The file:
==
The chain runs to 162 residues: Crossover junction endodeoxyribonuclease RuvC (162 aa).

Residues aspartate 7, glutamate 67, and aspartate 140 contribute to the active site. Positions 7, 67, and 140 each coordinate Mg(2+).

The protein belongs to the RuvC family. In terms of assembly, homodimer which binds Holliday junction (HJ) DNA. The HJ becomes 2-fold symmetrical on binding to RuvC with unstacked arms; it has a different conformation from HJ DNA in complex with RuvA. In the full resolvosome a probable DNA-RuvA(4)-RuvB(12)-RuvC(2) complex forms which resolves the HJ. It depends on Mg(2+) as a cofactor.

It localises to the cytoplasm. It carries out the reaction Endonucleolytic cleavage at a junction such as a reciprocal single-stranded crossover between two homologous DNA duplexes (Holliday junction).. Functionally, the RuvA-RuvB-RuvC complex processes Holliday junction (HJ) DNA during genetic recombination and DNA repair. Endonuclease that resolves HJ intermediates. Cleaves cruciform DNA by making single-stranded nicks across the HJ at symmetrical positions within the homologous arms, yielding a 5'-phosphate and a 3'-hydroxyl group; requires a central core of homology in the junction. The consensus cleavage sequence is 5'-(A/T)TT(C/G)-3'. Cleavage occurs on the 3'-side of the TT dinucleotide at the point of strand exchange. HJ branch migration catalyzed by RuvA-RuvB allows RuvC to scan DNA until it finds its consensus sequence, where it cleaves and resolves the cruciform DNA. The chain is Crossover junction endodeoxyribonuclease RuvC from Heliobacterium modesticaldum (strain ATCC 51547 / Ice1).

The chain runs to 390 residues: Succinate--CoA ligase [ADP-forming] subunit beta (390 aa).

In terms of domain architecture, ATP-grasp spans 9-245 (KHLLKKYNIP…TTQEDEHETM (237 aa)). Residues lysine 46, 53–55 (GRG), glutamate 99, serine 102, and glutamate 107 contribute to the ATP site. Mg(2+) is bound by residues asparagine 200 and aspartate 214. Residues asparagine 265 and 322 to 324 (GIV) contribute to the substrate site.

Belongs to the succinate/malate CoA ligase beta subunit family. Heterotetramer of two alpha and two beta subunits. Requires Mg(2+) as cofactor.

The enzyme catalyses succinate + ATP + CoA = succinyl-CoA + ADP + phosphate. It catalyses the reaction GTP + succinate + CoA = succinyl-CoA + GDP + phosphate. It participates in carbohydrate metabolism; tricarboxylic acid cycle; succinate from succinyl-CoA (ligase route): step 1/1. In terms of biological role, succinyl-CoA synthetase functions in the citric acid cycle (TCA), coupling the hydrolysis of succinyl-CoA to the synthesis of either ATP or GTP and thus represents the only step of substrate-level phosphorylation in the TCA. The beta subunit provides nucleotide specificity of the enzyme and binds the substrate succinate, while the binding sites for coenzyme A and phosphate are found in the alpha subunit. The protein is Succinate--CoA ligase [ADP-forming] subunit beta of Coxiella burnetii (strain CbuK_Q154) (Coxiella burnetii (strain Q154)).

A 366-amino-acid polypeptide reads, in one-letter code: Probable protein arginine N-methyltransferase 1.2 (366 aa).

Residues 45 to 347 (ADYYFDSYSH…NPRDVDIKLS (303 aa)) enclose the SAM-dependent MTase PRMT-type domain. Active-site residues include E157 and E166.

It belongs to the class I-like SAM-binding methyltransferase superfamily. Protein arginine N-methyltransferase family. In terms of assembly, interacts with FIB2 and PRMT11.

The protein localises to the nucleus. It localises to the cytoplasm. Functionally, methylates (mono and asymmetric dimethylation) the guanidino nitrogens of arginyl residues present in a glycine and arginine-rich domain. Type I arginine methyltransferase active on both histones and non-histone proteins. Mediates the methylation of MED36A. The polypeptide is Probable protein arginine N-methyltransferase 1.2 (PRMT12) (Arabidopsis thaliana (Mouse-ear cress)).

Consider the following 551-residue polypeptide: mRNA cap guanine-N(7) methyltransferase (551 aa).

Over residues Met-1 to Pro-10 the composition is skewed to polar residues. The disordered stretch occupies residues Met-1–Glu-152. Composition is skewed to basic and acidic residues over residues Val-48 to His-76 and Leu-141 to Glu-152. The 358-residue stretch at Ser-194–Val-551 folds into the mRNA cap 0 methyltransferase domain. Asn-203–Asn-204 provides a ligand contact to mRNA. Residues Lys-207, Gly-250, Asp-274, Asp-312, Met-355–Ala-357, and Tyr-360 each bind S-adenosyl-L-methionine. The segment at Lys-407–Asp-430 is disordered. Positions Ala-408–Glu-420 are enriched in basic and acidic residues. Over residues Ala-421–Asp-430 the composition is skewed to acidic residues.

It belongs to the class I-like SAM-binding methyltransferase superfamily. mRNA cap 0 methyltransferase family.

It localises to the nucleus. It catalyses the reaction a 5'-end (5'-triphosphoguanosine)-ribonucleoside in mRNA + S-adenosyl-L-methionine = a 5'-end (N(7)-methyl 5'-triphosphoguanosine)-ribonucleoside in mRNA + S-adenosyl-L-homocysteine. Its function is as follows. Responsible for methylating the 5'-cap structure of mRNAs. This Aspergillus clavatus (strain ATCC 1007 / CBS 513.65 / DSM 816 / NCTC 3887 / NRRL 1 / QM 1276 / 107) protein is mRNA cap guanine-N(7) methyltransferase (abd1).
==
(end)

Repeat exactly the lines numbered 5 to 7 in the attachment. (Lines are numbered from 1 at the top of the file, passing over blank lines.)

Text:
The chain runs to 390 residues: Succinate--CoA ligase [ADP-forming] subunit beta (390 aa).

In terms of domain architecture, ATP-grasp spans 9-245 (KHLLKKYNIP…TTQEDEHETM (237 aa)). Residues lysine 46, 53–55 (GRG), glutamate 99, serine 102, and glutamate 107 contribute to the ATP site. Mg(2+) is bound by residues asparagine 200 and aspartate 214. Residues asparagine 265 and 322 to 324 (GIV) contribute to the substrate site.

Belongs to the succinate/malate CoA ligase beta subunit family. Heterotetramer of two alpha and two beta subunits. Requires Mg(2+) as cofactor.